Superwahljahr: Small and Mid-Sized Scandal Update

http://fistfulofeuros.net/afoe/superwahljahr-small-and-mid-sized-scandal-update/

http://fistfulofeuros.net/?p=11356

Just to update the German scandal outbreak:

In the CSU masks affair, key CSU pol Alfred Sauter’s assets have been frozen.

The thing about health minister Jens Spahn’s villa is still going – he got a 100% loan-to-value mortage from a local savings bank controlled by political buddies of his.

The attendees at CSU donor’s dinners might be named.

Superwahljahr: Green Leader

http://fistfulofeuros.net/afoe/superwahljahr-green-leader/

http://fistfulofeuros.net/?p=11353

So Markus Söder says the Greens are the most intellectually interesting party, and that they’re the CDU/CSU’s main competitor while the AfD is its enemy, a somewhat ambiguous statement. They’re the leading political party in Germany, going by the current polling. And they had to pick a candidate, too!

Essentially everyone commented on the contrast between the drama consuming German conservatism and the absolutely unremarkable nature of the Greens’ choice. So will I. Co-leader Robert Habeck agreed to step aside, their federal executive signed off, Annalena Baerbock is the candidate, something they literally announced while the CDU and CSU presidia were busy eviscerating themselves. Baerbock signalled, and as far as I know everyone assumes, that Habeck has been promised a major ministry, possibly finance. That was that.

The new candidate’s personal polling is pretty great, and the party is experiencing a wave of new members, while even a poll of 1500 business people put here first (or possibly second after “don’t know”). The CDU tends to be very attached to its status as a “Volkspartei”, even the last one in Western Europe, compared to the small and medium-sized parties around it, but at 28 per cent and going higher there’s absolutely no reason why the Greens can’t clear whatever arbitrary hurdle defines this.

Habeck spoke about his emotions in standing down and confirmed incidentally that the Greens were determined to have a woman as the candidate. If there’s a good argument against Baerbock it’s unquestionably that, unlike Habeck, she has never had ministerial or executive responsibility for anything. An interesting point here is that the Baerbock/Habeck era at the Greens has often been marked by dealing with one of the party’s identity conflicts by being more ambitious on the others – for example, trying to transcend the realo/fundi split by running to the left on social and economic policy and arguing for the exclusion of capital investment from the so-called debt-brake – and picking Baerbock could be understood in this light.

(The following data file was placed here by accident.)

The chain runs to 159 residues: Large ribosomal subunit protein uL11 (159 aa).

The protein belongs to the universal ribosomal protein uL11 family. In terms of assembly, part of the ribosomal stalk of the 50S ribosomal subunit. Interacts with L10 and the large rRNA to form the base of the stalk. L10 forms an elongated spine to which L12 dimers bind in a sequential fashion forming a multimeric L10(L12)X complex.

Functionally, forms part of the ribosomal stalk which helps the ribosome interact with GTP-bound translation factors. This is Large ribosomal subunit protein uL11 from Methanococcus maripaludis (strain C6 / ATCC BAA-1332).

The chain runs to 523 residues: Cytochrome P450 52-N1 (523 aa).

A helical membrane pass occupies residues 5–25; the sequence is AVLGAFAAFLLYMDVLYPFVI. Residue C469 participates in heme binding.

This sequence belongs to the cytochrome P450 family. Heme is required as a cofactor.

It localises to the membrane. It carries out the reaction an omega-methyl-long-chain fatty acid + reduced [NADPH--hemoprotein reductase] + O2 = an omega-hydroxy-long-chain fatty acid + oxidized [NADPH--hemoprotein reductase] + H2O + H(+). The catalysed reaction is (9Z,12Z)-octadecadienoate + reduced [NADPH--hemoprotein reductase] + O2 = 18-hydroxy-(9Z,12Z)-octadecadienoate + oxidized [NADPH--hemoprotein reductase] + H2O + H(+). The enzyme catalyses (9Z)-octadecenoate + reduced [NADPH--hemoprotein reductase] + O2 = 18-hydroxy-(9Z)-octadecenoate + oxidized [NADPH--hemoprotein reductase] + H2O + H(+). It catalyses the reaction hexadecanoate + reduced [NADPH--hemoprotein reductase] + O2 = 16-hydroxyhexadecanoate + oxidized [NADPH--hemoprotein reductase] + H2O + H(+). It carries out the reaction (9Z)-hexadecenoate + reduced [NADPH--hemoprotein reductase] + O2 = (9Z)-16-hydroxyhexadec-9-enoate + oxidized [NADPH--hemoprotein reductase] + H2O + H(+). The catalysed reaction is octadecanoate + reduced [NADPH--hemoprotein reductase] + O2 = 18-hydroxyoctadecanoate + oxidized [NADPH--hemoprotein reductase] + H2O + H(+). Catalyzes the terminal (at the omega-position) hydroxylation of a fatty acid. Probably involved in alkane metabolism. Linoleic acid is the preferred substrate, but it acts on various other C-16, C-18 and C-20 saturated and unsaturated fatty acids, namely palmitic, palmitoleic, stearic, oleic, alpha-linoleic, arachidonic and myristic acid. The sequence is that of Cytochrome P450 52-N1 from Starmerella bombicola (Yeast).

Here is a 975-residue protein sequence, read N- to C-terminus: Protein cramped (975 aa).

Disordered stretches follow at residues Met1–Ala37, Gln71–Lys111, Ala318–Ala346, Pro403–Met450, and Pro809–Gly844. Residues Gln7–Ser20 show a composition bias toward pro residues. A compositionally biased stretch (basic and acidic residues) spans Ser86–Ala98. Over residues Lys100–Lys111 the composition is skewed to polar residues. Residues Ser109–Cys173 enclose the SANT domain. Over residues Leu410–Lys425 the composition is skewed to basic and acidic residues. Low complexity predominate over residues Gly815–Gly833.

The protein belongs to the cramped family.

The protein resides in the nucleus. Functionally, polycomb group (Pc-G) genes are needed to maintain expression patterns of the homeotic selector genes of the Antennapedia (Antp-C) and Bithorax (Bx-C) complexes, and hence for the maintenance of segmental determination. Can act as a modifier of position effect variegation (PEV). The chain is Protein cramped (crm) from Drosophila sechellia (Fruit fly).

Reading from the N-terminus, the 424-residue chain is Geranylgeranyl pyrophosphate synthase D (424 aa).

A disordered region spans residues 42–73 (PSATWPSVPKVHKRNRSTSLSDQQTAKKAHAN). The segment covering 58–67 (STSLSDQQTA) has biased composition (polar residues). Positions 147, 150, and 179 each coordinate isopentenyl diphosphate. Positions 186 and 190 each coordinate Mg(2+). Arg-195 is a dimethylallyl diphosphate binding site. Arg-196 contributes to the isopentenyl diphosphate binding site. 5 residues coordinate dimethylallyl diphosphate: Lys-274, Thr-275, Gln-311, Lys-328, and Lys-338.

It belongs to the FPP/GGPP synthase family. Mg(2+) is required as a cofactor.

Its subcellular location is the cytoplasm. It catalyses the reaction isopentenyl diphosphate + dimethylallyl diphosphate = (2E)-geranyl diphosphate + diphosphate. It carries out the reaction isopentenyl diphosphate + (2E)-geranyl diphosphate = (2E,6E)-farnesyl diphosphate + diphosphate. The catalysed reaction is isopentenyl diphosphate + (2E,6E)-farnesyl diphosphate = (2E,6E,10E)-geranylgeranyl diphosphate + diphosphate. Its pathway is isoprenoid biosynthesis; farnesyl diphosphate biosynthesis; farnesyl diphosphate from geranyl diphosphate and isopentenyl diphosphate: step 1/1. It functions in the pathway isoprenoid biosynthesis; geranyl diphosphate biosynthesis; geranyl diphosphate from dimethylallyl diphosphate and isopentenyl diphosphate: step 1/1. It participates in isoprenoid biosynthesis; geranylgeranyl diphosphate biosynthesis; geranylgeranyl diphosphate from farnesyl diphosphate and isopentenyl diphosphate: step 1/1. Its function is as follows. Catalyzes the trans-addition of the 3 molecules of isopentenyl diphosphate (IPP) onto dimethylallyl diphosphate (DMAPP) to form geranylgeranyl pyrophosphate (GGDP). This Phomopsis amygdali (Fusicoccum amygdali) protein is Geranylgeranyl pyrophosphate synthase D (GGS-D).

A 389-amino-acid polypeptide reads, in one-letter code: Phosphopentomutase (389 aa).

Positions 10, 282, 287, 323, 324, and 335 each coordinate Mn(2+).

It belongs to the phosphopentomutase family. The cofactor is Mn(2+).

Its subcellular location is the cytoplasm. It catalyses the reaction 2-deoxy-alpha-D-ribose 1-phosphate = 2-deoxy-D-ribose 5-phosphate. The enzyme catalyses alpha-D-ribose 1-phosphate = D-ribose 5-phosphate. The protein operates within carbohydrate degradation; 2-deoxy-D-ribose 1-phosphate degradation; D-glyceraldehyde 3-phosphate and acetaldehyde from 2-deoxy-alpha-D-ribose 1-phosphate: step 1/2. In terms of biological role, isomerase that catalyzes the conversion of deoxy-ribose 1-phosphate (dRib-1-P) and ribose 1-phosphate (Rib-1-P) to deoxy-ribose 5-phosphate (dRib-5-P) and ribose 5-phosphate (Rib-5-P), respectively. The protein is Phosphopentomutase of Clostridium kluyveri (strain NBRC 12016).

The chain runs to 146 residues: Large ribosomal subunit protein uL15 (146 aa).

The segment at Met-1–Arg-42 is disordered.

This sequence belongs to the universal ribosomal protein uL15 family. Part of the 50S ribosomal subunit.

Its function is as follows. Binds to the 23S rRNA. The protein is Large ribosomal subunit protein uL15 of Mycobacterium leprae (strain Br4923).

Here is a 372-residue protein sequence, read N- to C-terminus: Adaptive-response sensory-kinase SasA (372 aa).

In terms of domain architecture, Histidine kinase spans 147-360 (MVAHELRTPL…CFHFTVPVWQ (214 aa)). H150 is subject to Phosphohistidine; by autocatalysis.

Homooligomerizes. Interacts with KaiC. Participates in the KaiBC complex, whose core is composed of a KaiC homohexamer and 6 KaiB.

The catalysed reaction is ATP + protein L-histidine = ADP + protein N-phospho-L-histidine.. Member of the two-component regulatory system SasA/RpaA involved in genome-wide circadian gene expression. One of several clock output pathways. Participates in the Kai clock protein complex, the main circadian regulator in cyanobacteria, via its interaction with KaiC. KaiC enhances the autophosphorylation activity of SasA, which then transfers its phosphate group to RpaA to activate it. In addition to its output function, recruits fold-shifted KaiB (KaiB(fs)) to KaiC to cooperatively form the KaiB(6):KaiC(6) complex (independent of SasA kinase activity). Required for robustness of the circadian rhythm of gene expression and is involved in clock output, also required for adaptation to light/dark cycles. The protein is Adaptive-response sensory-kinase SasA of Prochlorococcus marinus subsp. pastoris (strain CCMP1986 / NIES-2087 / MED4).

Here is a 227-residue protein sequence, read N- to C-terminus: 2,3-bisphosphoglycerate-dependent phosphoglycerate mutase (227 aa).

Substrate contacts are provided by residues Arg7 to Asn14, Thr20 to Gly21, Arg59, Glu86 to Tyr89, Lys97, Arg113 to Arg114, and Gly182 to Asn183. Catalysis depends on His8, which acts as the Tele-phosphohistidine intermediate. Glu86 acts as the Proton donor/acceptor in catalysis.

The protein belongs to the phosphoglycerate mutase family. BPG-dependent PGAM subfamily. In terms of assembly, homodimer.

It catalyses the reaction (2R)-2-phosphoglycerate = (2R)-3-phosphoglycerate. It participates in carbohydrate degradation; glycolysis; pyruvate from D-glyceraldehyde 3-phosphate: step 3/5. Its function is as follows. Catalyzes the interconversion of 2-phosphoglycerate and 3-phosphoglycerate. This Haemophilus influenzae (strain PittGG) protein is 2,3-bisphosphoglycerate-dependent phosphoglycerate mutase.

In a cynical electioneering sense, the best counterargument to the point about experience might be this extraordinary SZ interview conducted through the medium of mime, which hits off exactly that tone, of being new and young and exciting but just conventional enough to come off slightly cringey to those of us with a twitter-jaded palate, that the most infuriatingly successful politicians master.

Superwahljahr: the K-Frage is definitely maybe resolved

http://fistfulofeuros.net/afoe/superwahljahr-the-k-frage-is-definitely-maybe-resolved/

http://fistfulofeuros.net/?p=11351

In the last thrilling instalment we left Germany waiting for a meeting of the CDU/CSU parliamentary group that was going to “recommend” a candidate for chancellor. What happened next was an astonishing week of extremely public in-fighting, as part of the CDU tried to find a way to pick the CSU’s Markus Söder as candidate, more of the CDU tried to block them, and quite a few tried to get Söder picked without letting on that was what they were doing.